A Different Benedict
This is not your typical Benedict, which to me can be formal and boring. Like vanilla cake with butter cream icing- mostly boring. Here an artichoke’s soft belly cradles a poached egg, securing it for sauce and a crunchy topping with aged cheese. This is Artichoke Benny.
It took me a while to appreciate artichokes. I’d quickly dismiss the thought of them due to the hassle factor. But they’re not really a hassle once you get the hang of working with them.
The heart of the choke is a perfect canvas for filling. If you’re a purist, you can start with a fresh, well-armored choke, taking it apart to get to it’s heart. If you want the easy route purchase a jar of artichoke hearts. But I can tell you, the effort is worth the taste difference.
I’ve made hollandaise sauce for this dish, which takes it over the top. But a tahini based or Caesar salad dressing is a nice alternative and adds a slightly different twist.
Find the largest artichokes you can for this dish. Their peak season is over but you can still readily find them. They peak again in October too.
Artichoke Benny for Two
2 large artichokes, stem removed, all leaves removed and choke removed to end up with the hearts (see note below for cleaning artichokes).
1 garlic clove, minced
1 tablespoon olive oil
½ teaspoon kosher salt
Water, for simmering
2 poached eggs
Put artichoke hearts in a medium saucepan with enough water to cover the two hearts. Add minced garlic, olive oil and salt, and bring to a simmer over medium-low heat. Simmer 10 to 12 minutes, or until a knife is easily inserted into the heart. Remove and keep warm.
While the hearts are simmering, make your gremolata and hollandaise.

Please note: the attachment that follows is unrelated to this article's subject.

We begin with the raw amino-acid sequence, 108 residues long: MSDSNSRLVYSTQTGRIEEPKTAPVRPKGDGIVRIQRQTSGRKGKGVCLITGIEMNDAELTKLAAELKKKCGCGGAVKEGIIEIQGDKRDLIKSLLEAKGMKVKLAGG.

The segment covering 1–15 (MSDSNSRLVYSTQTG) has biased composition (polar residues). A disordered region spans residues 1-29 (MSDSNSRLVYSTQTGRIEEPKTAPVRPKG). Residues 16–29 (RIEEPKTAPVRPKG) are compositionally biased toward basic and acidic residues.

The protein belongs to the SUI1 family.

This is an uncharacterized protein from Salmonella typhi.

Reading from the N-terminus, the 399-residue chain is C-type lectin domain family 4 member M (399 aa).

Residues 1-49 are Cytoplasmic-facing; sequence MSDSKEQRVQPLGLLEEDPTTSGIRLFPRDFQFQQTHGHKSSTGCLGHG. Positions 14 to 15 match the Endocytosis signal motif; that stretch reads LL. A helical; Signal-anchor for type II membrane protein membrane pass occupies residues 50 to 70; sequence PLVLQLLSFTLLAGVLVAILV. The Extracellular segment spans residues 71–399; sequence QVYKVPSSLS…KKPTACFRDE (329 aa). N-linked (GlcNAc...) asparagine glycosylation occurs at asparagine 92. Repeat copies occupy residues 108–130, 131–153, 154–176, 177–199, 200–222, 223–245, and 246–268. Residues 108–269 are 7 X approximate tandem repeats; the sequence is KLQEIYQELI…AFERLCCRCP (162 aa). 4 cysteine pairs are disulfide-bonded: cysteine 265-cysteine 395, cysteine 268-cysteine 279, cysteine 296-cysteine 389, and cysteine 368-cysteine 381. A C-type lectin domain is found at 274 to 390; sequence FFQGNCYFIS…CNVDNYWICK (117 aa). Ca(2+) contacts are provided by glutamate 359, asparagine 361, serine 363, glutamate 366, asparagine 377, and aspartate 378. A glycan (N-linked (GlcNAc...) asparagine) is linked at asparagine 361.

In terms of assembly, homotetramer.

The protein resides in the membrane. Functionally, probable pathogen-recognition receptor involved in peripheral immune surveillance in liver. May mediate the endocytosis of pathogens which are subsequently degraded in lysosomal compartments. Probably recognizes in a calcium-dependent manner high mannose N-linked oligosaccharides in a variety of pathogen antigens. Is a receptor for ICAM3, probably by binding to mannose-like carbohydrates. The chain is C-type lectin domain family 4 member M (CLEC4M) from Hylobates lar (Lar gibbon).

Make the gremolata:
Put 2 tablespoons of plain breadcrumbs in a bowl. Add the zest of ½ of a lemon, 1 finely minced garlic clove, 1 tablespoon roasted sunflower seeds, 1 packed tablespoon minced parsley, 1 tablespoon finely grated Parmigiano Regianno and 1 tablespoon olive oil. Stir to combine and season with salt and pepper. If the mixture seems too dry, add additional olive oil to moisten. (This is a semi-dry topping to sprinkle over your dish.)
Make the hollandaise (yield: ¾ cup, perfect for two people):
2 egg yolks
½ cup plus 2 tablespoons unsalted butter
Juice of half a lemon
Kosher salt and pepper, to taste
Beat the egg yolks in a bowl. Heat the butter in a small pot. It should be hot but not boiling. Let the milk solids fall to the bottom of the pot. Pour the liquid or clarified butter off of the top into a bowl. Discard the milk solids.
While whisking the yolk, slowly pour a little butter into the yolk to emulsify the mixture. Continue adding the butter slowly while whisking until the butter is all gone. Mix in the lemon juice, a little salt and pepper. Taste and adjust the salt and pepper as desired. Cover to keep warm and set aside.
Poach the egg:
Fill a small pot with 2 to 3-inches of water. Add a splash of vinegar. (Helps set the outside of the egg so the white doesn’t bleed into the water as much.) Bring the water to just before boiling point, then turn it down to simmer. You want the water to barely bubble at all. Crack each egg into a small bowl or ramekin. Lower the bowl to the surface of the water and tip the egg out. Immediately add the second egg. Cook for 2 ½ to 3 minutes. Remove with a slotted spoon and carefully place each egg onto a folded paper towel. (I put the paper towel on top of the egg then flip it over.)
Putting the dish together:
Put a drop of hollandaise in the middle of a small plate. Put the artichoke heart on top. Place a poached egg in the middle or ‘bowl’ of the artichoke. Drizzle hollandaise over the egg, zigzagging back and forth and overlapping just a little bit onto the plate. Sprinkle the gremolata on top. Adding a sprinkling more of parmesan is nice too. Serve immediately with your favorite toast or place the artichoke hearts on toasted polenta disks as in the picture above.
How to clean an artichoke for this dish: With a sharp knife, cut about 1-inch off the top of the artichoke. Cut the stem off. Peel away all the leaves until you get to the tender pale yellowish green leaves. Using a spoon or melon baller, remove the leaves and choke (hair like strands above the heart). Immediately put the heart in lemon water to keep the choke from oxidizing.